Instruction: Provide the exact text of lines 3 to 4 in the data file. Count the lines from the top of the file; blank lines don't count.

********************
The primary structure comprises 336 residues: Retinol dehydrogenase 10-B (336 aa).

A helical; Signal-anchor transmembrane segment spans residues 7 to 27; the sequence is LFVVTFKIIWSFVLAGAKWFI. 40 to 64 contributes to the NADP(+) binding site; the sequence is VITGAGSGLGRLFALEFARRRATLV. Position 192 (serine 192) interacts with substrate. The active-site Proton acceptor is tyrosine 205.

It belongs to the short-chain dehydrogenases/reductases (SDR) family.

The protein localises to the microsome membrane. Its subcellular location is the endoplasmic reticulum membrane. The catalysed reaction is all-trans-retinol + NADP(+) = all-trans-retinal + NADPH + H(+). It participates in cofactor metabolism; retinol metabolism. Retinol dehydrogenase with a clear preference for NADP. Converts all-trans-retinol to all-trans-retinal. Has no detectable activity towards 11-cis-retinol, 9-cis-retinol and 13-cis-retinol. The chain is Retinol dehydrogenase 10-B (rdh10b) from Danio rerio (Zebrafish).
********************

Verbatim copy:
It belongs to the short-chain dehydrogenases/reductases (SDR) family.

The protein localises to the microsome membrane. Its subcellular location is the endoplasmic reticulum membrane. The catalysed reaction is all-trans-retinol + NADP(+) = all-trans-retinal + NADPH + H(+). It participates in cofactor metabolism; retinol metabolism. Retinol dehydrogenase with a clear preference for NADP. Converts all-trans-retinol to all-trans-retinal. Has no detectable activity towards 11-cis-retinol, 9-cis-retinol and 13-cis-retinol. The chain is Retinol dehydrogenase 10-B (rdh10b) from Danio rerio (Zebrafish).